Ethical travel is one of the fundamental tenets of this blog, so although some may associate it with drugs, alcohol and prostitution, it’s important to remember that Amsterdam is a culturally vibrant, artistically nuanced and extremely ethically aware city. From its liberal politics to its ubiquitous cycling, the city has been an ethical focus that leads many of its other European counterparts in the dust.
Cheap flights to Amsterdam tend to be available all year round making it a firm favourite among weekenders, party animals and culture vultures alike. Though the famously liberal Dutch attitudes toward the sex industry and narcotic consumption have earned the city an unfortunately a seedy reputation among stag parties and other holidaymakers, it’s important to recognise that while certain activities are permitted, this very permission helps to negate the exploitative effects caused by criminalisation and the black market.
The People of Amsterdam
Since the Netherlands plays host to over 14 million international tourists per year, they as a populace are very receptive to tourism and tourists in general so long as they behave politely and respectfully. They tend to be very welcoming, open minded, honest and tolerant with a genuine love of their country. Even in business the Dutch have an “open and outward-driven” approach that makes them a world leader in sustainable business. Despite the Netherland’s open and permissive approach to society, their liberal laws and their progressive attitudes to LGBT+ rights their political landscape has always been surprisingly conservative.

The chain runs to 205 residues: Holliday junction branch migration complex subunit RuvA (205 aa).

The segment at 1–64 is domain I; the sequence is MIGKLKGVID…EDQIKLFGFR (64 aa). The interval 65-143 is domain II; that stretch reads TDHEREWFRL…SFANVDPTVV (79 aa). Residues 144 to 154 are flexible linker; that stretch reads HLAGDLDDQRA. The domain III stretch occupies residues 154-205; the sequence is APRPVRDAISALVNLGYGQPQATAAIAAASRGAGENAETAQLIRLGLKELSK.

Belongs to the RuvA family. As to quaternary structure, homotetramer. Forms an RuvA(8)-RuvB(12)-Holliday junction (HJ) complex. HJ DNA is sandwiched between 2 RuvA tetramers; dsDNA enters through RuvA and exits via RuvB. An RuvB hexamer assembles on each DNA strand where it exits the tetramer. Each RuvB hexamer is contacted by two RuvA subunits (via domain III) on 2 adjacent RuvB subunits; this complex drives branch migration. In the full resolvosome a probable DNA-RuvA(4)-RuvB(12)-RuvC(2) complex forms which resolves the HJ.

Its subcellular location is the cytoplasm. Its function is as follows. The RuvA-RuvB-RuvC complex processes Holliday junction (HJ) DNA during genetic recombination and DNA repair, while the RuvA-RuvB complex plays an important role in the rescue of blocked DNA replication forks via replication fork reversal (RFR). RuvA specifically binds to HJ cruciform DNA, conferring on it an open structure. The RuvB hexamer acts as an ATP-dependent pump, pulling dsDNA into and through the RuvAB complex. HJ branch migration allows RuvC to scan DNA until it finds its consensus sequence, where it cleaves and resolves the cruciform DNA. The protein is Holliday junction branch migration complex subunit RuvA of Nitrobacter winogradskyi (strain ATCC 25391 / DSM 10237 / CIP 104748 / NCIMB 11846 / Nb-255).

The Ethics of the Red Light District
We may as well get straight into it, when it comes to Amsterdam the ethics of the city’s famous sex trade is something of a hot potato. De Wallen, Amsterdam’s most famous red light district, is heavily regulated and all sex workers and establishments must have licenses. The safety and vulnerability of sex workers is a priority for the government hence the official legalization in 2000. That said, the sex industry does attract an unfortunate black market presence trading in human trafficking and child prostitution. For this reason, visitors are strongly urged to only use registered providers.
Though you may not think it from the pervading presence of bicycles, international tourism has placed an environmental and economic strain on The Netherlands since much of the country’s tourism is concentric around the west coast leading to an uneven distribution of wealth. Much of the country’s tourism is environmentally damaging such as water sports (leading to increased water pollution from added boats), cycling and hiking (which lead to land and dune erosion). You can lessen the environmental impact of your tourism in Amsterdam by eating and drinking locally sourced products and staying in rural and agri-tourist accommodation outside of the city.
Amsterdam is a charming and delightful city, rich in museums, galleries and cafe culture. Make sure that you help to maintain the environmental and economic balance of this fair city when you visit.